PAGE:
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This Red Wine Venison Stew is the perfect meal to cozy up with on a weekend night (or enjoy throughout the week as leftovers for lunch). Made in the style of the classic French bœuf bourguignon with red wine, bacon, mushrooms, and fresh herbs it is simple and supremely satisfying!
This is one of my all-time favorite venison recipes! It’s not difficult to make and is absolutely stunning. There are so many layers of flavor to this dish thanks to the low and slow braise in the oven. Serve with perfectly buttery mashed potatoes for a meal that is as comforting as it is delicious!
Here’s what you’ll need to make it:
Ingredients for venison stew:
- Red Wine
- Beef Stock
- Bay Leaf
There are a few steps to this recipe, but none of them are terribly complicated! And it’s all made in one pot! Here’s how you can make the best venison stew ever:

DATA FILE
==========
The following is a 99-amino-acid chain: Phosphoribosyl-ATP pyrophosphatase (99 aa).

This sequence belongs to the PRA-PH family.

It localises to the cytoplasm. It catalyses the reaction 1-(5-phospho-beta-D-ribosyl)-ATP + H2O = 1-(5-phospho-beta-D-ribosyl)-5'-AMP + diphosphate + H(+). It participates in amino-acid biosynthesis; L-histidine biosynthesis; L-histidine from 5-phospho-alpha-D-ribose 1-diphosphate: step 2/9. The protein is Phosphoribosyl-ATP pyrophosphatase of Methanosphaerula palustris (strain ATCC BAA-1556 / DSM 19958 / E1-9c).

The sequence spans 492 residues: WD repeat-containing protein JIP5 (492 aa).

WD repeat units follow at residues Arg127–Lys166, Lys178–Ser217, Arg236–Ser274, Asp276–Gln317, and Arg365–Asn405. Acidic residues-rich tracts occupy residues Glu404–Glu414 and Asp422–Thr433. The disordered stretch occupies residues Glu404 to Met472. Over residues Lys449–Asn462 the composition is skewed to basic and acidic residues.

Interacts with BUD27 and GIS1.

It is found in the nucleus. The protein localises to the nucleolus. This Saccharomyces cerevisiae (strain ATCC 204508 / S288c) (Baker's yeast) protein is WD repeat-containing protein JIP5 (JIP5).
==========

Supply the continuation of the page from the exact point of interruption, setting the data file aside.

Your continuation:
How to make Venison Stew
- Cook the bacon. Until beautiful and crispy. Remove it from the pan and save the drippings.
- Sear the venison. In those bacon drippings! We’re creating layers of flavor here, people!
- Cook the mushrooms. Again, in the same pot. The remove and set aside, just like the venison and bacon.
- Sauté the veggies. Until tender and fragrant. If necessary, deglaze the pan with a smidge of beef stock.
- Return the venison to the pan. Add coat everything with flour. This will help thicken the gravy as the stew cooks. A little trick I learned from Julie Child!
- Add the wine and stock. And the fresh herbs and bay leaf. All the aromatics!
- Cook the stew. For 3 hours in a 325-degree oven. The meat will be fall apart tender and the sauce will be so silky and luxurious!
- Serve with mashed potatoes. If you know what’s good for you!
Best Cut of Venison for Stew
While a lot of my recipes utilize ground venison, this one uses the sirloin cut from the deer. This cut is perfect for stew because the low and slow cooking process tenderizes the chunks of meat! Make sure the silver skin is trimmed off before cooking or it will remain tough.